Science tells us that there are many risk factors that increase your likelihood of developing heart disease. Some you can do nothing about, such as your age, your race, your gender, and your genetic background (whether close members of your family had heart problems). Others, such as high blood pressure and high blood cholesterol levels, require a visit to your Delray Beach cardiologists to diagnose and find out whether they put you at increased risk. But one of the most important risk factors for heart disease you can diagnose at home, by simply stepping on to a scale.
Are you overweight?
Society’s definitions and medical science’s definitions of what constitutes being “fat” or “overweight” change over time, and in different circumstances. A person who is “big boned” and six feet tall could weigh 180 pounds and be considered to be of normal weight, whereas someone who is five feet tall and weighs 180 pounds could be considered overweight, possibly even obese. So in this article we’ll use a measure that is more standardized than just weight, the Body Mass Index, or BMI. To calculate your BMI, divide your weight in standard measurements by your height, and then divide the result by your height again. Or use this handy calculator: http://www.nhlbi.nih.gov/health/educational/lose_wt/BMI/bmicalc.htm.
Using the BMI standard, if you are 5 feet 10 inches tall and weigh 175 pounds, you have a BMI of 25, which is considered medically to be just at the upper boundary of what is considered “normal” weight. But if you stop watching your diet and add 50 pounds, your BMI becomes 32.3, and qualifies you as “medically obese.” And medically, a higher BMI means that you have a higher risk of heart disease.
What is the relationship between BMI and heart risk?
In one study of over 116,000 nurses, those who had a BMI between 25 and 28.9 were found to be twice as likely to develop heart disease than those with lower BMIs. Nurses in the study who had a BMI over 29 were found to be four times as likely to develop heart disease. The “bottom line” with regard to the relationship of weight/BMI and heart disease is that if you are a man, you suffer a 5% risk increase for every point of BMI over normal, and if you are a woman, you suffer a 7% increase. Another way of saying this is that if you are medically overweight (BMI 25-28.9), your risk of heart failure is 34% higher than if you had a normal BMI. If you are medically obese (BMI >29), your risk of heart failure is 104% higher.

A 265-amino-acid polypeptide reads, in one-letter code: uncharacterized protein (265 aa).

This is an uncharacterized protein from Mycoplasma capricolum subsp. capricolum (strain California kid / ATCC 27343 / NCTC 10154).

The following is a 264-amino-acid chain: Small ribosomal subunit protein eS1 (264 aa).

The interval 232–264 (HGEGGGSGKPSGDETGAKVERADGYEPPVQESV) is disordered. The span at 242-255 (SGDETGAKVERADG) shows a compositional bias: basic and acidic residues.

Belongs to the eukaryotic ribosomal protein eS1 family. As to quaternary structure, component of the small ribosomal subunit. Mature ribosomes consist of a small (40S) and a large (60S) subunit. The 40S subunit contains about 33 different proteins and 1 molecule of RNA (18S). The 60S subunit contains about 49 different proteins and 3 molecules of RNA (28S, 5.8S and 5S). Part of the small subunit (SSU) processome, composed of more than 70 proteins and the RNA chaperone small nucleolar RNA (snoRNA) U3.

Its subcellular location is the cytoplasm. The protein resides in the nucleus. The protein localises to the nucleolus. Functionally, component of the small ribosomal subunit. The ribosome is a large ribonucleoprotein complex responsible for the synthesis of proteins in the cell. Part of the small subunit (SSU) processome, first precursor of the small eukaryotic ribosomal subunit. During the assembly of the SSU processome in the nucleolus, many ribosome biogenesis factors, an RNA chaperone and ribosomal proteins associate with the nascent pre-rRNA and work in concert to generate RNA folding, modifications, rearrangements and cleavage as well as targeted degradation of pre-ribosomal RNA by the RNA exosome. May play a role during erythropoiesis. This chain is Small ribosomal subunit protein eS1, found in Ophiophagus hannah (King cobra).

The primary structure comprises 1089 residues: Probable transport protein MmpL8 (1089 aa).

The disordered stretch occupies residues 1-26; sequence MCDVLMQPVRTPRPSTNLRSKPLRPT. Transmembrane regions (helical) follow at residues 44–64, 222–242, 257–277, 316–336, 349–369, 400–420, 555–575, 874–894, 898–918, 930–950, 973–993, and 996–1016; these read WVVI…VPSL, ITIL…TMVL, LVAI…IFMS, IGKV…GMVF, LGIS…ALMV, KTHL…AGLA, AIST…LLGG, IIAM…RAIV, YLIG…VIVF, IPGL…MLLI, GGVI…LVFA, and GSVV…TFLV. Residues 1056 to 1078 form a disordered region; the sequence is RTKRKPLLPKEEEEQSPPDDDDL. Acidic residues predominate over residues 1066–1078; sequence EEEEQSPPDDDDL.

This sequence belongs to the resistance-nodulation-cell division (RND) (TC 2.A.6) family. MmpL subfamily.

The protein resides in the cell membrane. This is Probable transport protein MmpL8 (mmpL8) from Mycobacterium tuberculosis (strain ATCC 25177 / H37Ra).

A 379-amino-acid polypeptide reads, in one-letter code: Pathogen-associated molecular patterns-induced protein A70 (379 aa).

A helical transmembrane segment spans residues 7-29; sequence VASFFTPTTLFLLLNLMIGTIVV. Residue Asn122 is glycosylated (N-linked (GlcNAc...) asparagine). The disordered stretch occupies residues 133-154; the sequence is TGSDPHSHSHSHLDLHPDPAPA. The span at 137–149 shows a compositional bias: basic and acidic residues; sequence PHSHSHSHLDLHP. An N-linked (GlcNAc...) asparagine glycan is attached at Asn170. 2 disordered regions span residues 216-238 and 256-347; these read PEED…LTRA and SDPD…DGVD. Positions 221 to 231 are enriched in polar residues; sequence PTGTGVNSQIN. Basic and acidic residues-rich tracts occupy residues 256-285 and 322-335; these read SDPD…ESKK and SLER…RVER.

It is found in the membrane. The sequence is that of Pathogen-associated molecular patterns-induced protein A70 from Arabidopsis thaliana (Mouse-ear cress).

Why does being overweight put more strain on your heart?
The answer is simple – larger bodies require larger amounts of blood to keep them nourished and functioning properly. Larger amounts of blood require your heart to work harder. Instead of beating faster (more beats per minute) to do this, what happens is that your heart has a tendency to grow larger so that it can pump more blood with each beat. The increased flow rate increases pressure within the blood vessels, which manifests as hypertension. And even if your blood pressure doesn’t increase to dangerous levels, as the chambers of your heart grow larger, they lose “pumping power” because your overall amount of heart muscle does not increase as you gain weight. The heart becomes unable to empty itself fully with each beat, blood begins to pool in it, and the result is congestive heart failure.
There are additional syndromes caused by being overweight that can “cascade” and place your heart health in peril. If your extra weight has accumulated around your midsection, for example, that increases your risk the most – add five inches to your waistline, and your heart attack risk doubles (and at the same time makes you more at risk for diabetes, because it blunts the effects of insulin). Extra body fat also makes its way into the bloodstream, which increases your risk of atherosclerosis (hardening of the arteries). And finally, becoming overweight almost always is accompanied by a reduction of the amount of exercise you get, which causes your system to weaken further, and increases your heart risk more.
OK, being overweight is dangerous for my heart – how do I protect myself?
Lose weight. And work with your Palm Beach cardiologist to find ways to keep the extra weight off. The best cardiologists in Palm Beach can help you find diet, exercise, and community support resources to help you achieve your personal weight goals, and thus reduce your risk of heart disease. So call your Palm Beach heart doctors today at 561-515-0080 and start to become both thinner and healthier.